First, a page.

More to the point, how would a pagan version compete with boy-toy Surfer Jesus in the main role? Maybe Maksim Chmerkovskiy for our side?

  • Lily Taylor

    There is already a pagan religious film. I haven’t seen it, but I have heard good things about it (I had thought that I first heard about it from The Wild Hunt, but not sure now). Spirit of Albion?

    • Yes, I know about that. There are, in fact, many films out there made by Pagans. But, all of them, to this date, are strictly underground/subcultural affairs. None of them have distribution deals that would see them land in actual movie theaters.

      • Faoladh

        The Secret of Roan Inish did fairly well. Though it was not made by a Pagan-identified person, it certainly deals with themes and concepts that are appropriate to polytheism.

      • Lily Taylor

        Oh, right, I see your point 🙂 Sorry, that aspect of what you were saying completely passed me by.

  • “I don’t want ‘Pagan’ films, I want good films, great films.”

    Yes, please!

    I’m often aware, when I’m with Christian friends, of the advantages that come with being a cultural outsider, a demographic nobody caters to. The books and movies that allude to our myths, our gods, do so because they sang to somebody, and even if it turns out that somebody has a tin ear and gives us some bad art or a garbled version of our religious truths, that’s so much less cringe-worthy than the treacle that’s often pumped out in praise of majority religion.

    I grew up on evocative stories and poems that made me hunger for Paganism; how much sweeter than growing up on the blandly wholesome fare that you’re talking about, Jason!

    Good art is numinous. Bad art can make even the most sacred Mysteries seem offensively dull.

    I don’t want “Pagan” films, I want good films, great films. – See more at: http://wildhunt.org/#sthash.BqXWm0na.dpuf
    I don’t want “Pagan” films, I want good films, great films. – See more at: http://wildhunt.org/#sthash.BqXWm0na.dpuf

  • Henry

    If you wanna send a message–call Western Union, we’re makin’ pictures here!—attributed to Louis B. Mayer

  • Rather than overtly “religious” films I’d rather just see a more sympathetic, and accurate, portrayal of Pagans and Paganism in historical films.

    • Instead of all of these movies like the upcoming 300 sequel that seem to be dominating films about the ancient world, I’d love to see more stuff done à la HBO/BBC’s Rome.

      • I actually had “Rome” in mind when I wrote that. And also “Gladiator”.

        • I just remembered that one of the co-creators of Rome, John Milius, is behind an upcoming show called Pharaoh, which will be set during the reign of Queen Hatshepsut. I’m hoping that the show will have the same attention to an accurate portrayal of every day life, especially religion, as Rome.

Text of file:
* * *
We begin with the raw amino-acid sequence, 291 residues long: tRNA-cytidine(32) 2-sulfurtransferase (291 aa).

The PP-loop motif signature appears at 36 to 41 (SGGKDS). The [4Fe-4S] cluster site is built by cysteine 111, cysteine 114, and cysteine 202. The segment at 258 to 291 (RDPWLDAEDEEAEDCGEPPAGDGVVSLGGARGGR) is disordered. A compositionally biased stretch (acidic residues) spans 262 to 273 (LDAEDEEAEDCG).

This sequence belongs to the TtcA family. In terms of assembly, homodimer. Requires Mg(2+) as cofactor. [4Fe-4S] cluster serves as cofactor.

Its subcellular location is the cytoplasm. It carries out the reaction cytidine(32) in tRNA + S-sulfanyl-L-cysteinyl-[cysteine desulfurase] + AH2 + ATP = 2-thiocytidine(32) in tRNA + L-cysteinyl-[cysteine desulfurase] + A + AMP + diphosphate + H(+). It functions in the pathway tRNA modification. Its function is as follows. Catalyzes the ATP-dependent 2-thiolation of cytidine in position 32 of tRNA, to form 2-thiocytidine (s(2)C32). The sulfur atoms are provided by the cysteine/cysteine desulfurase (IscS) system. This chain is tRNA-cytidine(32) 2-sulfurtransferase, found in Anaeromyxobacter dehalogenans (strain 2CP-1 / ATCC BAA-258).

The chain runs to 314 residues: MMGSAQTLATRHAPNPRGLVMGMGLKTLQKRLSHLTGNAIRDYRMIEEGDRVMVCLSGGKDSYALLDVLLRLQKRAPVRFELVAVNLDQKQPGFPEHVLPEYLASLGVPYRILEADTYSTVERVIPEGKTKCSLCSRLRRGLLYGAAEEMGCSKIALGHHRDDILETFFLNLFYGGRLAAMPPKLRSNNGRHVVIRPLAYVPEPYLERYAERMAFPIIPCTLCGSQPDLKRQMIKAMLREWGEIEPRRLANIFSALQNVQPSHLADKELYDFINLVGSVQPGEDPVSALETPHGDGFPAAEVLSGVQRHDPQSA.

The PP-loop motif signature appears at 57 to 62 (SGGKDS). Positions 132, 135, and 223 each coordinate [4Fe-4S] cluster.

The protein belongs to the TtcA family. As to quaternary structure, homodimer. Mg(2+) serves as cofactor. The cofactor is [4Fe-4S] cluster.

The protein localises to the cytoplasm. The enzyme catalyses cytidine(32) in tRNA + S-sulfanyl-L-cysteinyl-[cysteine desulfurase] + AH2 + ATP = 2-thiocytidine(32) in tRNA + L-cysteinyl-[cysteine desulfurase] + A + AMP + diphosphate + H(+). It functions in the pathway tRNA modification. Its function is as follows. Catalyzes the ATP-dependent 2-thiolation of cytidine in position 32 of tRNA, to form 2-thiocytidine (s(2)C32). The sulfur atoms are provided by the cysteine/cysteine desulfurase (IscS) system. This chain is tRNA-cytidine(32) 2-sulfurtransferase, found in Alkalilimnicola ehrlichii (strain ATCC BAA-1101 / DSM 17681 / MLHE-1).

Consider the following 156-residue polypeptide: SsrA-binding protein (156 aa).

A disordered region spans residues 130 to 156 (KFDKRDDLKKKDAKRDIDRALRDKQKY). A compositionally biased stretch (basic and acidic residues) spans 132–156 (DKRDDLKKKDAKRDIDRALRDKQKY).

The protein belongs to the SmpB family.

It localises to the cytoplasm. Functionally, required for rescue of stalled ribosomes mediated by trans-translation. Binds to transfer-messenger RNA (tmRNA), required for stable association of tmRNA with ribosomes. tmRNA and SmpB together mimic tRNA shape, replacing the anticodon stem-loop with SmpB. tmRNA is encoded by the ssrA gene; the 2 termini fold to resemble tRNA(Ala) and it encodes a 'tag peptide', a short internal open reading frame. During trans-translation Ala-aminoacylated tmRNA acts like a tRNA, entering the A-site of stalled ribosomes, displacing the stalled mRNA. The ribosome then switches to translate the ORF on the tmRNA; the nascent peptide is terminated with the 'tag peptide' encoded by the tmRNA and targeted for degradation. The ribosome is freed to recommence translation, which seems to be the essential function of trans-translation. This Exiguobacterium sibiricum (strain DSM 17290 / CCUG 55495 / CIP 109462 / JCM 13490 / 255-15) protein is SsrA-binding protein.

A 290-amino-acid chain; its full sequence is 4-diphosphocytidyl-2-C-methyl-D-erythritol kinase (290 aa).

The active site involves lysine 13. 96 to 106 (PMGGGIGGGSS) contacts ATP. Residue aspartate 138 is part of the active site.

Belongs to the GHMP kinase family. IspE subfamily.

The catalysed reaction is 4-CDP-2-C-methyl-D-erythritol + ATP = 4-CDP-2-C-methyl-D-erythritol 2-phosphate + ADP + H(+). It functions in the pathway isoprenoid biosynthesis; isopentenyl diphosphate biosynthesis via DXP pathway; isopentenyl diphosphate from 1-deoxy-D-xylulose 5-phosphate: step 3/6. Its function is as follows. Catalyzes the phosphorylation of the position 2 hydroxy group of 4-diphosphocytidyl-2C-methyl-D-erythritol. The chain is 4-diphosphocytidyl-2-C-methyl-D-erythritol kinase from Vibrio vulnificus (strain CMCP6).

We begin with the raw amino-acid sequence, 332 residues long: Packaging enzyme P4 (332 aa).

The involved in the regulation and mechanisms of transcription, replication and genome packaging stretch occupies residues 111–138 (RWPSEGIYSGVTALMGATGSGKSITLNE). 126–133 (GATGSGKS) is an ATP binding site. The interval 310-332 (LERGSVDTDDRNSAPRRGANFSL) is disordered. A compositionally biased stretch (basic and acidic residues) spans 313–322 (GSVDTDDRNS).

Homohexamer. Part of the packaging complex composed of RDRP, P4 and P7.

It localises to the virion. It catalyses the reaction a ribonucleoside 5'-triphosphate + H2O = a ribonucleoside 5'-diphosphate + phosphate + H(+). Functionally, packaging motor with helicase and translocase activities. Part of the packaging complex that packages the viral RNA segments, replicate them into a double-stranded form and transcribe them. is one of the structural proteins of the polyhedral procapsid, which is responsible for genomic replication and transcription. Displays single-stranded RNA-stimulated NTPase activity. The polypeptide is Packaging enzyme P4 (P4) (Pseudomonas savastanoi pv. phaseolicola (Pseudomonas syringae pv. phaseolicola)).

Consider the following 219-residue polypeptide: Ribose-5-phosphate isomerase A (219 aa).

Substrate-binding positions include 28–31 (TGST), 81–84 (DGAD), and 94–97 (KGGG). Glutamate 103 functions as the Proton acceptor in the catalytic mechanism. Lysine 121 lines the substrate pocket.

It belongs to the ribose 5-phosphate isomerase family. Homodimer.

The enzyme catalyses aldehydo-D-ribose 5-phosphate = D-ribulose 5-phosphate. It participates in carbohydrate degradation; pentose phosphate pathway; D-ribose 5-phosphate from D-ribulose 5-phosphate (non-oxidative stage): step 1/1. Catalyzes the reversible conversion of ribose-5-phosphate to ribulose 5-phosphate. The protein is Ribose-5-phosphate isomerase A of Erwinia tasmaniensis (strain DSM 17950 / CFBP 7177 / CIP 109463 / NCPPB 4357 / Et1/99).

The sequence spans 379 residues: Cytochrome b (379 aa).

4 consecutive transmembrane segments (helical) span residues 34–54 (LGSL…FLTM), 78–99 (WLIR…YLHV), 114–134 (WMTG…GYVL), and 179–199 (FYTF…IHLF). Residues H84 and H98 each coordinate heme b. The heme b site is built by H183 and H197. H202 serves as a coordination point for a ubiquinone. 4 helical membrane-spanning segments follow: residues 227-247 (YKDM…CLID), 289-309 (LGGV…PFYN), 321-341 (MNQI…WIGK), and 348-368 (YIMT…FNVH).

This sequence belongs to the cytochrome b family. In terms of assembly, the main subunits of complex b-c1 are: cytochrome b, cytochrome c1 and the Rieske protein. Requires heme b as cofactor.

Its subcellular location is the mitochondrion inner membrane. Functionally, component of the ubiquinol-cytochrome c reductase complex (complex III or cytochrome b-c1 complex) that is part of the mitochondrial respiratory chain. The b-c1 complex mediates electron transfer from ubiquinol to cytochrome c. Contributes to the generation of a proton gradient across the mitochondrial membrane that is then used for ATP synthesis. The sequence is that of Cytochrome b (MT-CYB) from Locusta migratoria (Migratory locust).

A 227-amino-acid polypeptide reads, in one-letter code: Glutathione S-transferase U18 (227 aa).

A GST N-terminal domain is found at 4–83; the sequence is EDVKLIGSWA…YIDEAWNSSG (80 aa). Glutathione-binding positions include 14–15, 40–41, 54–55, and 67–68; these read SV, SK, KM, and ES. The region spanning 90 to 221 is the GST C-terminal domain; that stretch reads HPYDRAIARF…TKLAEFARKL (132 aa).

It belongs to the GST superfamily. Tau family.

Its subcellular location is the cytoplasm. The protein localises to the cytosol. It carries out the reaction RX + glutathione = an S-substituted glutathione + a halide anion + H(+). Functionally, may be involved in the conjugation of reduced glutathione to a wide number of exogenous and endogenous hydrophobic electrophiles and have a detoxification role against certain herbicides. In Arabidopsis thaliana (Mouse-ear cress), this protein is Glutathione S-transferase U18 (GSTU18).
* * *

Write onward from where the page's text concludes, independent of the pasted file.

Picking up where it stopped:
• Err wait, I googled it to see what was going on and apparently that show got axed. Damn it.

          • Drat.

            I paid a hefty sum for Eloise Jarvis McGraw’s HATSHEPSUT–not Mara Daughter of the Nile!–and I’m slogging through it. Not written as well as Mara, but a much more thorough coverage of her.

            I hadn’t known of this book until a couple of years ago.

          • lyradora

            Wait, McGraw wrote a book about Hatshepsut? And I totally loved Mara, too! I must have read it a dozen times through my teens. 🙂

  • I have to admit that I’m somewhat curious to see the upcoming Aronofsky film on Noah precisely because it doesn’t look overly pious or like it’s pandering to Christians.

    • Franklin_Evans

      I saw a “Noah” trailer on TV, and admitting that my knees may be jerking the first thing I thought of was the movie “2012” and how ridiculous it was.

      • Oh I don’t deny that it looks completely overblown, but Bible meets disaster movie has potential in a mindless kind of way.

  • I would add Agora to the list of excellent films Pagans should look for. It is messy, has a love of art ad science, and does not flinch from the history in which it finds itself.

    • Actually, Agora is pretty horrible when it comes to the actual substance of the story that it purports to tell. And this is especially the case when it comes to the portrayal of ancient science in the film, which Amenabar gets completely wrong.

      • Ah. That section of history is not one I know very well, so from the outside it was a well presented story to me.

        • Lēoht “Sceadusawol” Steren

          I hear people say much the same thing about the TV show “Vikings”…

          • *nods* Pretty-much.

          • Lēoht “Sceadusawol” Steren

            I admin a group on FB called “Vikings”. The consensus amongst those knowledgeable of the period describe the show as fantasy.

          • I watched about two minutes of the first episode before turning it off… and I was twitching the entire two minutes from how badly done it was.

  • JasonMankey